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Hebrew Teacher Uses Meditation and Tapping to Help Clients to Heal

Plattner, who volunteers once a month to lead meditations for current and former cancer patients, says that the light she often evokes is like a channel that brings down Hashem’s goodness.
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January 18, 2024

“We can heal ourselves and each other,” Ziva Plattner said casually, after using a sweet Israeli song to teach Hebrew to students and parents at YULA at a Yom Iyun on Dec. 25.

After giving a lesson in Hebrew on the topic of the importance of creating Ahavat Chinam, as the world around us reels with Sinat Chinam, I asked whether she could elaborate on her ideas on healing.

“We can use meditation to release whatever sits in our unconscious that might be blocking us.” – Ziva Plattner

“We can use meditation to release whatever sits in our unconscious that might be blocking us,” said the kind and energetic teacher, who grew up in Haifa.

As someone who’s been “meaning” to learn how to meditate for years, I was interested in learning more, but the bell signaled that Plattner’s class was over.

“Text me, and I’ll teach you how,” Plattner said, who for the last four-and-a-half years has taught clients and groups in both L.A. and Israel meditations that help her clients remove emotional blocks that can cause physical and mental distress. 

A few days later, I walked over to  Plattner’s home and was welcomed warmly before I was invited to settle on her comfortable couch.  

After taking a few deep breaths, she told me to “pull a white light directly into my head,” which reminded me of something I had just learned in the “Tanya,” written by Rabbi Shneur Zalman.

 “When we recite the Shema, we pull down God’s infinite light, accept it, and absorb ourselves in it,” the Alter Rebbe of Chabad Chassidus writes.

After teaching me two different meditations that include colorful images,  Plattner told me, that instead of worrying about others, we can meditate for them and surround them in “protective bubbles.” 

Meditation can help in so many ways, she explains, because body and soul are so intertwined that together she calls them, “gufnefesh,” combining the Hebrew words for “body” and “soul.”

Plattner, who volunteers once a month to lead meditations for current and former cancer patients, says that the light she often evokes is like a channel that brings down Hashem’s goodness.

Tzinor, which is ‘pipe’ in Hebrew, is spelled: tzadik, yud, nun, I had yeah yeah vav, and resh, which are the same letters as, ‘Yehi ratzon,’ or ‘May it be Hashem’s will,’ she explained.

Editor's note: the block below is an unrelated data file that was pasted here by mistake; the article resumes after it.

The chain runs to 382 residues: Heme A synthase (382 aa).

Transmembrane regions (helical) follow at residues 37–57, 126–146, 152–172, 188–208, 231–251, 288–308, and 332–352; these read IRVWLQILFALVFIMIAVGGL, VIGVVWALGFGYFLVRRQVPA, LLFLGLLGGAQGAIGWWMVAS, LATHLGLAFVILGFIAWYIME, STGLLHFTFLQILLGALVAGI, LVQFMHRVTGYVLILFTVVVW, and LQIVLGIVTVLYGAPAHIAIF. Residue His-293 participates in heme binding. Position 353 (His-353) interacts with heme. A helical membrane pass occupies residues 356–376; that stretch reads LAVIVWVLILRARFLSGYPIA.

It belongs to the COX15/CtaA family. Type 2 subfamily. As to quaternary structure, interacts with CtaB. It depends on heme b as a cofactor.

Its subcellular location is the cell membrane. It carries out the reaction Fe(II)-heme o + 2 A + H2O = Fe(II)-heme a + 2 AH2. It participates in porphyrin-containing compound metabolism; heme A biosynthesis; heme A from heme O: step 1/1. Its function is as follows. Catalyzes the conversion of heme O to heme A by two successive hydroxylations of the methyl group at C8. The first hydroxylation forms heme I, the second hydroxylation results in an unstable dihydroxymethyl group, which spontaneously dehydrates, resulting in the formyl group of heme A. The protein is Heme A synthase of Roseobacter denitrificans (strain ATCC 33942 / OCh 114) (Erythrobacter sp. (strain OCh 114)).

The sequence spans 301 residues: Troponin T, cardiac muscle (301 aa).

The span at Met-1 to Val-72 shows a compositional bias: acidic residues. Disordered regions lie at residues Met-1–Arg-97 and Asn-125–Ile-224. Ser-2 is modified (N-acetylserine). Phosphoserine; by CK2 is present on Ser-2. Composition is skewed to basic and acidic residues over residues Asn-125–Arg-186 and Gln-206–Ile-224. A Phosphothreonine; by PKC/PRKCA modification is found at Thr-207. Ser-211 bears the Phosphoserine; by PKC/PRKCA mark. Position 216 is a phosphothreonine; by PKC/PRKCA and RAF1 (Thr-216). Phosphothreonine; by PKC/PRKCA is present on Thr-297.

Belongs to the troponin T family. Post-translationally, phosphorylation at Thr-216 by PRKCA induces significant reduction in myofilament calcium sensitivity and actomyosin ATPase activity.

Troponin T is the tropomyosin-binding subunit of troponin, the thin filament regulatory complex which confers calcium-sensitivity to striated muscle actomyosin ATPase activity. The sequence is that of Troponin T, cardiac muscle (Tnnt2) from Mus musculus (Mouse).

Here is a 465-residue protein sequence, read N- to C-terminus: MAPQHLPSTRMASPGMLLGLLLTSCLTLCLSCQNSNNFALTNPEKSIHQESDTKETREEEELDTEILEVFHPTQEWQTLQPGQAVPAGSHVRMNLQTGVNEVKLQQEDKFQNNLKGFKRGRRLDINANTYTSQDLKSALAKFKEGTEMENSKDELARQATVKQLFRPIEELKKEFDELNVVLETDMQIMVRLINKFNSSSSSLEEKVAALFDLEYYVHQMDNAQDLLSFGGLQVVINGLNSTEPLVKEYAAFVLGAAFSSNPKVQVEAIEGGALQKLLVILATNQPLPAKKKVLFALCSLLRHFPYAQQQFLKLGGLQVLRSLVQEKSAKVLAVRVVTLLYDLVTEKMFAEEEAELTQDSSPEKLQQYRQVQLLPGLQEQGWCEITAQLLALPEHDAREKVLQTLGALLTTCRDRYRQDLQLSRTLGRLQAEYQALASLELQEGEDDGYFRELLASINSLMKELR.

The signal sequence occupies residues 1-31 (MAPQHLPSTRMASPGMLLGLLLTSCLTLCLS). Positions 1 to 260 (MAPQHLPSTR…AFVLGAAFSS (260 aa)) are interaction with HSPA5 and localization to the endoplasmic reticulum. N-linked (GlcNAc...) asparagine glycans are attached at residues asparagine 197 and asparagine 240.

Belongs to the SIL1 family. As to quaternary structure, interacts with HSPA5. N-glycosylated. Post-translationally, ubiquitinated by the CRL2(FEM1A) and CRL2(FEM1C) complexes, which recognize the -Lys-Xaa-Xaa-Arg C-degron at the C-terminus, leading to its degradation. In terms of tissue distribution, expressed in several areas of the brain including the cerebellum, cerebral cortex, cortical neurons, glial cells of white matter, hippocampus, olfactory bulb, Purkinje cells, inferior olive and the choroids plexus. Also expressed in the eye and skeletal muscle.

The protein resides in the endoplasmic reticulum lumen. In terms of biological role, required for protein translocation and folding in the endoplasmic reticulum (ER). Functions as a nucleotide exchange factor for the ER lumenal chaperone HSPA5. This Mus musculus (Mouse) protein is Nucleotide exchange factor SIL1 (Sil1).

Whenever any man puts on Tefillin, for instance, she says, he protects his wife and kids.

While meditation can be wonderful when we are already on our way to relaxing, such as right before bed, for those times when we are hit with unexpected triggers and emotional wallops,  Plattner taught me an Emotional Freedom Technique (EFT) called “master tapping.”

 Using two fingers to tap on places on one’s face, neck, chest and hands can stimulate our central nervous systems to release chemicals that can relieve stress.

The tapping points, which are the same “acupoints” that needles stimulate in acupuncture, are passageways through which energy flows throughout the body, she explained.

While encouraging me to say positive messages, like, “I trust Hashem,” or “I love myself, and I allow myself to make changes for the better,”  Plattner showed me where and how to tap.

The tapping did feel relieving, like a light massage in just the right place, along with a gentle reminder to relax and to feel loved when feeling distressed.

“By finding where we hold on to our emotional blocks, we can trace them back to their roots and prevent them from reoccurring,”   Plattner said, who right away intuited that I held a lot of energy in both of my hands and my eyes, which I often use to type, while looking at my laptop.

“You need to take more breaks,”  Plattner said definitively. “Plus, meditating even once a day for a few minutes can help you to release your worries.

“We all have thoughts and assumptions that we think we cannot stop thinking. But you can clean them out. You can do it. 

“Just give yourself rest and meditate consistently to keep yourself healthy.”

Readers can reach Ziva Plattner at Dzrplattner@gmail.com, and at (310) 384-7904.

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